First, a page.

Elie Ayache: The End of Probability – Not only does the market not need probability, the market replaces probability

“Valuation theory shackles us to the tree of possibilities, with the necessity that the states of the world of the next day be commensurate with those of the previous day.”

Excerpts via (Elie Ayache)

My objection to the objection: Is it really probability that is applied to those “foreign” events? Surely probability can be applied to dice, to roulette wheels, to the motion of the pollen particle, to population statistics, etc., because this is circular. Indeed, these are precisely the statistical phenomena from which probability emerged as a concept to begin with. However, the real challenge for probability is to apply to real events (happening outside the casino, or the tables of actuarial science), to singular events that are in no ways statistical. And what are “real events”? Precisely events that disturb the range of possibilities on which probability was supposed to be defined – what Taleb calls “Black Swans.”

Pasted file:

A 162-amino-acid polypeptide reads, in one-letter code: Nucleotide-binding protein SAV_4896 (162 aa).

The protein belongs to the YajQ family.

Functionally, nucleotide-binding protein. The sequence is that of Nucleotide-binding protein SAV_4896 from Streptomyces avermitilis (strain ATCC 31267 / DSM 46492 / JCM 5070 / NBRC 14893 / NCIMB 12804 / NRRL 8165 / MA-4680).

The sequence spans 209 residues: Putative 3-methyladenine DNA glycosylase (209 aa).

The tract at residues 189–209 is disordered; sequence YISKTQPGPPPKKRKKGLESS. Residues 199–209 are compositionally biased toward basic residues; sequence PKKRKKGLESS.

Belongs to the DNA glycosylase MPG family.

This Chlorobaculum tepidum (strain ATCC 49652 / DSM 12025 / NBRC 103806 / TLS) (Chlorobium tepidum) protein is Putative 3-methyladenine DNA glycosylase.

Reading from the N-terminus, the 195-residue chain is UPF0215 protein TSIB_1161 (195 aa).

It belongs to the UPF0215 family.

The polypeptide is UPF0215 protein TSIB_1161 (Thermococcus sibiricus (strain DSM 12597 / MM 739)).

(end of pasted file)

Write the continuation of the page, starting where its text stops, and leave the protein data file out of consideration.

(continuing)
The whole charge that Taleb is mounting against probability and its theorists is precisely concerned with such events. Badiou is the main philosopher of the event who formalized, more than 20 years ago, all that Taleb is trying to say about Black Swans. At no point does Badiou mention probability. Deleuze is the other, perhaps less formalistic, philosopher of the event. He speaks of the Nietzschean dice-throw (which I am sure Deleuze would agree is the market of contingent claims, if only he had known it like I do) and of the “empty square” that keeps redistributing the probability distributions (and which I am sure Deleuze would agree corresponds to what I call “recalibration”)

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08. November 2010 by Miguel Barbosa
Categories: Curated Readings, Risk & Uncertainty | Leave a comment

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